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Home » About » Blog » Book Review: “Frontier Metropolis: Picturing Early Detroit, 1701-1838”

Guest author Jonathan Quint, a PhD candidate in the University of Michigan Department of History and 2020-2021 Clements Library Intern, reflects on one of the Clements’ most celebrated publications 20 years after its release.


Brian Leigh Dunnigan. Frontier Metropolis: Picturing Early Detroit, 1701-1838. Detroit: Wayne State University Press, 2001. Pg 247. Appendices. Bibliography. Illustrations. Index. Maps. Notes. Cloth.

Brian Dunnigan’s Frontier Metropolis: Picturing Early Detroit, 1701-1838 is a true tour de force taking readers through the visual imagery or “iconography” of early Detroit in the era before widespread adoption of photographic technology. Dunnigan writes that Detroit experienced “constant evolution” (pg 2-3) from a rough square palisade erected by French explorer Cadillac in 1701 to British stronghold and fur trade post, and finally, in 1796, to a bustling American metropolis primed for the industrial revolution. Frontier Metropolis documents this evolution with large-size, richly detailed, high-quality colored images that bring to life the people and places of early Detroit. With material gleaned from archives in Ann Arbor and Aix-en-Provence, Washington D.C., and points in-between, Frontier Metropolis is of interest to scholars, academics, general readers, and indeed anyone with an interest in the early history of Detroit, Michigan, and the broader Great Lakes region.

Ten chapters and two appendices serve to organize Dunnigan’s exploration of maps, sketches, paintings, and drawings produced by French, British, and American residents of Detroit. Chapter One, “Le Détroit, 1615-1701,” alludes to the French roots of the city and Detroit’s unique etymology as an anglicization of the French term for “the strait.” Maps produced during this period reflect a military or commercial impetus: charting the coast of the strait, sounding the Detroit River, and mapping transportation infrastructure like paths, roads, and wharfs. Dunnigan also highlights efforts of European explorers, military engineers, and Paris-based cartographers like Jacques-Nicolas Bellin to precisely measure and sketch the region, and how mapmakers sought to identify the territories of Indigenous societies like the Huron, Ottawa, Chippewa, and Potawatomi.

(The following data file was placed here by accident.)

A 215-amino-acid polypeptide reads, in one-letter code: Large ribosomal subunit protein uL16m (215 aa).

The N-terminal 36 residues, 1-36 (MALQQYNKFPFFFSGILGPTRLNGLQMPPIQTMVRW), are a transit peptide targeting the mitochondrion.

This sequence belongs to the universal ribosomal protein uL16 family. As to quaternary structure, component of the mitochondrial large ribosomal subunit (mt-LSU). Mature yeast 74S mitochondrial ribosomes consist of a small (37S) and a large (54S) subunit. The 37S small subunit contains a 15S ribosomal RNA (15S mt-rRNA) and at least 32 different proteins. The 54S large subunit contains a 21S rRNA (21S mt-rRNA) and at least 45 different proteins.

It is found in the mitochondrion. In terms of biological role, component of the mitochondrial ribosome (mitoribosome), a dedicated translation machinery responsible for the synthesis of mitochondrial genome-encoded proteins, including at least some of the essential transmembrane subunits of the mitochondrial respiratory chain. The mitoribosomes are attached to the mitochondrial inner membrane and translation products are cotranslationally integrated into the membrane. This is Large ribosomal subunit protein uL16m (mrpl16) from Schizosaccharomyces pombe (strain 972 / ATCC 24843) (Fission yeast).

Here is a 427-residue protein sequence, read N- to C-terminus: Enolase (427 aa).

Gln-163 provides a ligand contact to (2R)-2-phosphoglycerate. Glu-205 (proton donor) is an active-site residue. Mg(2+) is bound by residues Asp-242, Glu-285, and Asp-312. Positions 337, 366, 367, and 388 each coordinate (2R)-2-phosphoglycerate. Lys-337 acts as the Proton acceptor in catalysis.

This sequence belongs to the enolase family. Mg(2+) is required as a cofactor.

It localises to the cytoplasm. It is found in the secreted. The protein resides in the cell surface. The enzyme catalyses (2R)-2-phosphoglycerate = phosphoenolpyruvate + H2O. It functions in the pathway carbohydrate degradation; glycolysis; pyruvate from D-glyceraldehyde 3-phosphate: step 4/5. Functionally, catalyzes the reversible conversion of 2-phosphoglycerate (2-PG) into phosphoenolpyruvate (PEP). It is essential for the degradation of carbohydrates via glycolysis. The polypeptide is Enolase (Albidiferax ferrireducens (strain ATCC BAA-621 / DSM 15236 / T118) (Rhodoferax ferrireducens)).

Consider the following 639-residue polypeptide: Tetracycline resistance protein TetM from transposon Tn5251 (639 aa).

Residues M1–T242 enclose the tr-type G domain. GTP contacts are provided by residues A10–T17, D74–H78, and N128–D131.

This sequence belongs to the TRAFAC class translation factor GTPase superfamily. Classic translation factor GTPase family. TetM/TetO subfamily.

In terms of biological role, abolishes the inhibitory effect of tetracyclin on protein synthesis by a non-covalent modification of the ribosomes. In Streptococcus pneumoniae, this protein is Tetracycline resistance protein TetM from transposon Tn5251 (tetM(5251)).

Detroit’s period of British rule (1760-1796) is discussed in chapters four and five, with ample material relating to Pontiac’s War and Revolutionary War era activity in and around Detroit. Chapter Five, “The Fortress of Detroit, 1775-1796” documents the enlargement of Detroit’s fortifications and defensive works. Dunnigan shows that while Detroit was spared the violence of the Revolution, the conflict nonetheless dramatically transformed Detroit by spurring large-scale building projects. Lumberjacks, laborers, and artificers (skilled craftsmen) constructed bakehouses, blockhouses, a citadel, laboratories, and ditches and palisades for a range of military purposes. Appendix B is a detailed, chronological list of significant improvements undertaken at Detroit between 1701-1838 and nicely complements this chapter. Appendix A lists every known image of Detroit produced between 1615-1838, useful for quickly referencing images by date and accessing them within the volume.